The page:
Before I start, let me just declare that I’m not a tree-hugging hippie. I am just acutely aware when the things destroyed are more valuable than the ugly monuments they replace them with. And such is the case every time some self-important, authoritarian politician wants to carve his little name into history (and the landscape). And for some reason, authoritarians seem to have a particular beef with trees.
Every time they have to choose between a forest and an empty car park to tear up – they choose the forest for their monuments. But now I know why.
In my village (and doubtless in many others) trees have been planted when a baby was born. Typically walnut trees. It was a way of remembering people that was far nicer and more civilized than elaborately awful headstones in a cemetery. Trees grew tall and imposing, and outlived everyone. Everyone, but not everything.
The day you see the walnut tree of your grandfather cut off for firewood – you understand the concept of sustainability in a very painful way. A few days’ worth of firewood to keep your ass from freezing stands against decades of family history, Sunday afternoons spent in the shadow of that tree, and all your memories of climbing it and peeking at passers-by from above. The time-disparity between growing a single tree – and burning it for surviving a week of winter is crushing.
I grew up in a cherry tree area – every spring was a symphony of blossoming trees lining the streets – every family had cherry trees in their yards, on the street front – some even had a few hundred of them in their garden. Many summers were spent picking cherries…
A few weeks ago I looked up my birth village on Google Maps – and found that all the trees are missing. The street fronts are empty, gardens are bare – not a single shrub survived. Even outside the village, agricultural land used to be lined by trees to fend off wind erosion of the sandy soil in the area. Those trees were missing, too.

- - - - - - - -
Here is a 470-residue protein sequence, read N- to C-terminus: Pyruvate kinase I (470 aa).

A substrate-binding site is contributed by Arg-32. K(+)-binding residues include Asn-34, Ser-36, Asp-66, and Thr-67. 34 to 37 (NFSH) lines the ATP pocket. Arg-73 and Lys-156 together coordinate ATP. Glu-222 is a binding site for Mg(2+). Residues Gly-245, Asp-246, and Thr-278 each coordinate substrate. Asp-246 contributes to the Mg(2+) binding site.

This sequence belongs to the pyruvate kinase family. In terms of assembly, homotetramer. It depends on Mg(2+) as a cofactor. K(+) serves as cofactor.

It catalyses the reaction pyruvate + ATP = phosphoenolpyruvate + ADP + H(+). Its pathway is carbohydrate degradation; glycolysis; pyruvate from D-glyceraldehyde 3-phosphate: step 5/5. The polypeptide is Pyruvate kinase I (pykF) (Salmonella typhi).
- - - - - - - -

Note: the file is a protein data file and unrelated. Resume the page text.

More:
The reason is simple: fuel poverty. And all sorts of poverty for that matter, but trees in particular fell prey to the winters and people’s desperate need to survive just one more week.
But politicians live off an unlimited supply of public money, so cutting trees isn’t such a burning necessity for them. They do it something else. When having to choose from an empty plot or a forest – they will invariably build on the site of the forest. But why?
As it happens, I have recently solved that puzzle.
Remember that for an authoritarian mind cutting off the competitor is as good for winning as actually becoming better at what he does? Well, look at a tree.
- A tree stands tall – a politician doesn’t.
- A tree doesn’t hurt anyone – a politician does.
The comparison is unflattering already – but it might not warrant the kind of war authoritarians and dictators wage against trees and nature. But there is one more thing.
What do politicians compensate for when they build their ugly monuments? That’s right… Tiny hands.
- And trees look like big hands.
Trees are also tall and erect. Chopping of those phallic beasts of competition must be immediately satisfying for a politician – even if subconsciously.
So from now on any politician announcing that they simply couldn’t find an empty plot to erect their overpriced tombstone of a monument – I will have it confirmed that they have very little hands indeed.
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